Veering out of my lane into the immigration crisis (with Geraldo)

Lawrence Lessig had a good post the other day about the zero tolerance on immigration policy of the Trump administration. Lessig said he generally tries to “stay in my lane” in terms of what he blogs about/writes about: that is, Lessig’s area of expertise and interest is focused nowadays on “fixing democracy” with issues like campaign finance reform, and also issues having to do with copyright in the age of the internet (he founded Creative Commons, for example). But “the child separation policy crosses the line for me.”

I can relate to this. I am all over the place in what I post on platforms like Facebook and Twitter (maybe I shouldn’t be), but generally speaking, my blogging is about academia, MOOCs, writing, rhetoric, scholarship, and EMU, along with entries about my “life” that are mostly about food, travel, and gardening. Sure, there are a few posts over the last couple of years about politics and other things, but mostly I stay in my realms of expertise.

So posting about immigration policy and what the U.S. should do about this mess is going way outside my lane, and doing it while referencing a series of tweets from Geraldo Rivera is way WAY outside my lane. But I thought it was a worthwhile thought/blog experiment because (pretty much like every other American) I have opinions about all this, and also because I wanted to demonstrate how much I actually agree on this with a Fox News celebrity “journalist” who is (IMO) kind of a nutjob overall. And if Geraldo and I can mostly agree, then surly there is room for compromise and discussion on the problems of immigration in this country.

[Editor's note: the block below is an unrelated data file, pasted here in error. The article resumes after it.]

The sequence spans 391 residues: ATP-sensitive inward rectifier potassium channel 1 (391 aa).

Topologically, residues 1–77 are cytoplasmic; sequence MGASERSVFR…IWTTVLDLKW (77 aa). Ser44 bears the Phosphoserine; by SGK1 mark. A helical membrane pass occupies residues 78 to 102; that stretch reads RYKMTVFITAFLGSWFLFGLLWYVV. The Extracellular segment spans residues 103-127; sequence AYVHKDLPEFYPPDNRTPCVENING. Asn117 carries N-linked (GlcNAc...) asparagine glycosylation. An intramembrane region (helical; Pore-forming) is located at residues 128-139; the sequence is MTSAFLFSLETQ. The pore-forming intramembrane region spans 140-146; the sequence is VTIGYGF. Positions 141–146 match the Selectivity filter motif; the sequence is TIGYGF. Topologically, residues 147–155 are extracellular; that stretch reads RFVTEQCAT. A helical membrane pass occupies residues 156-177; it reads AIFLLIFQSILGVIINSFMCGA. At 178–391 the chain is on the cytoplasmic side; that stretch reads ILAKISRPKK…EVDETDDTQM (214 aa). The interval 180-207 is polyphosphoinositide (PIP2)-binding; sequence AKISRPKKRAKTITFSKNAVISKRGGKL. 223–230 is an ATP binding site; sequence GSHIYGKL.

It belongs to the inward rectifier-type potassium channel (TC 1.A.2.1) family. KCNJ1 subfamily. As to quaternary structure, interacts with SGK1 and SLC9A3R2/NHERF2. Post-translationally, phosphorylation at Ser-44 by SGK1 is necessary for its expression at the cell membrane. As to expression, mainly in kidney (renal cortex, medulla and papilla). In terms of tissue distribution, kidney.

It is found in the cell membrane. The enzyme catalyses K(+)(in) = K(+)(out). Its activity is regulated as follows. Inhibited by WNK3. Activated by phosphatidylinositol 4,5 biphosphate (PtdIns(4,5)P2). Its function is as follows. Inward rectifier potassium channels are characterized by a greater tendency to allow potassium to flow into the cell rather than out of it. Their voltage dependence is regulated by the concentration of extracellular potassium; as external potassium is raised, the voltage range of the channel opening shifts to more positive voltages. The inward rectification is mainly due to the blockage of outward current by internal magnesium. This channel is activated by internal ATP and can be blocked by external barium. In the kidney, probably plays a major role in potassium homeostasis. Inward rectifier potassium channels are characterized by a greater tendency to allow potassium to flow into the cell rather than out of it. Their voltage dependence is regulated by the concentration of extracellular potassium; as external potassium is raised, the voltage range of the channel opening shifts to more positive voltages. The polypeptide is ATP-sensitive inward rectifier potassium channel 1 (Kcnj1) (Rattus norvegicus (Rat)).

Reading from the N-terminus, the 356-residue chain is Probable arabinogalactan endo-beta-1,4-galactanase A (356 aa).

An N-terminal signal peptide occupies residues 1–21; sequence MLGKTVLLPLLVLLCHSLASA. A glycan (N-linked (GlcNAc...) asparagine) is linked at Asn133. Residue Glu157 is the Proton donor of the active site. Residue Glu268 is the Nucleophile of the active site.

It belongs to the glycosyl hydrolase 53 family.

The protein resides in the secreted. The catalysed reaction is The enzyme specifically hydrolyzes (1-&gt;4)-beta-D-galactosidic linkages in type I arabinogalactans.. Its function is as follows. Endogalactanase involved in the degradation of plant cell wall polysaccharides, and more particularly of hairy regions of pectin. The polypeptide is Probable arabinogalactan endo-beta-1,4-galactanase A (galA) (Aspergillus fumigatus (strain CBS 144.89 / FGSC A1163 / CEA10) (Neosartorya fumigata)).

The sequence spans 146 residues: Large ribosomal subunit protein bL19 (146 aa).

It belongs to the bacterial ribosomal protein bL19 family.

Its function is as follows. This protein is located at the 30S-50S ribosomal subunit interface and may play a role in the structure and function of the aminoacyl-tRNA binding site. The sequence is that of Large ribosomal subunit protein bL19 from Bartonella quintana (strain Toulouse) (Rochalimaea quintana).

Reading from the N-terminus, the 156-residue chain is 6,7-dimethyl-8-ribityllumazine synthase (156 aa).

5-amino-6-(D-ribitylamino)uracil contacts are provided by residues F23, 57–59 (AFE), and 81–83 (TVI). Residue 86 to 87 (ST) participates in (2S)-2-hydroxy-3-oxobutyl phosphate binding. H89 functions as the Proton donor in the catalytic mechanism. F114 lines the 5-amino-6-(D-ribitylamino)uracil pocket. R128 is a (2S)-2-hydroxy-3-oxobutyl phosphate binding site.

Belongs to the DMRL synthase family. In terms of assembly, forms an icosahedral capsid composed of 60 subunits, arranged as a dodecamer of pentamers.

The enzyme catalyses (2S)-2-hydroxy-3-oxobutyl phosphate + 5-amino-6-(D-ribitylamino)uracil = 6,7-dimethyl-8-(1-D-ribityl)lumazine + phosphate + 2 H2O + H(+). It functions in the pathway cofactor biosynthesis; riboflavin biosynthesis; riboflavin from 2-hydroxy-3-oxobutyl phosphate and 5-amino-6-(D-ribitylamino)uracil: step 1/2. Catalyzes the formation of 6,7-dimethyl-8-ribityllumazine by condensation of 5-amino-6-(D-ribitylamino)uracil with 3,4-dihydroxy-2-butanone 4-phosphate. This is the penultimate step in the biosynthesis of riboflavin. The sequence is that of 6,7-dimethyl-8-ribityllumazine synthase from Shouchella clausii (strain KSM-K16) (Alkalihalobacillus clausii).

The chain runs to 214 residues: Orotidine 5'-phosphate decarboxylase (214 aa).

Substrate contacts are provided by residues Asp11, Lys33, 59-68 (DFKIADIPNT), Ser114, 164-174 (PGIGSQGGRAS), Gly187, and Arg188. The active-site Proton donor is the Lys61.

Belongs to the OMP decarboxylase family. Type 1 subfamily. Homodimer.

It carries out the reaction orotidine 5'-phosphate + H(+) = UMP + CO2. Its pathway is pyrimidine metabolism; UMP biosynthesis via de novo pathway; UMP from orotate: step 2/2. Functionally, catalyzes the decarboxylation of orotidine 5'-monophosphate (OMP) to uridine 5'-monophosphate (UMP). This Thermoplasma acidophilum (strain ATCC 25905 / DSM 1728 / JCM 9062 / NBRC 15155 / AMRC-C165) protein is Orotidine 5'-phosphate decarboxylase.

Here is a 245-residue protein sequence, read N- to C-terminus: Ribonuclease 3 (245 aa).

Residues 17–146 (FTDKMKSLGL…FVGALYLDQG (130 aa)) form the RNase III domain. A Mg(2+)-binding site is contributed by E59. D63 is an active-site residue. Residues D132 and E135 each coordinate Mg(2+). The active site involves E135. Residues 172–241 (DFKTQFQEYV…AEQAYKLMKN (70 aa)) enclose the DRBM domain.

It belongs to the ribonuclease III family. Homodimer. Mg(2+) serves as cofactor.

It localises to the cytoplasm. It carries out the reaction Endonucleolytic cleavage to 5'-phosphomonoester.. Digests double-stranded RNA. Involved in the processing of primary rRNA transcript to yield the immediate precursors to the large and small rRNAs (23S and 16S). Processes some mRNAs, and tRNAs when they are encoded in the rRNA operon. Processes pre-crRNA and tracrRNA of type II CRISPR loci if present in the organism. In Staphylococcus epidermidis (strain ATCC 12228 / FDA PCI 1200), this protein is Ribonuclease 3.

Before I get to Geraldo’s tweets:

  • The Trump administration “zero tolerance” policy is torture, full stop.
  • If I had my way, I’d let in a lot more people into this country. Congress should pass the Dream Act, there ought to be a path to citizenship (or at least legal status) for the 10 or 12 million undocumented people living in the U.S., there ought to be some kind of visiting worker program, and while I do not know how many immigrants we let in from other countries around the world, I am sure that number needs to be higher. Or what Brett Stephens said here: the U.S. really needs more immigrants as the population ages, as rural areas empty out all over the country, and as the demand for labor– particularly entry-level/low skill labor– increases.
  • Sure, we need to have boarders to be a country and we need to have some sense of security around those boarders. Then again, we don’t have any security around state boarders and that seems to work out fine, and within the European Union, crossing the boarder between different countries is usually pretty trivial.
  • It sure seems to me like a lot of Trump et al’s efforts at cracking down on immigration is just fear of brown people. If there was some kind of crisis going on in Northern Europe or Russia akin to what’s going on right now in Central America (which is why a lot of these people are trying to get to the U.S. in the first place), Trump and his ilk would be holding “welcome to America” parades.

Okay, on To Geraldo Rivera’s tweets:

Yes on all of the above.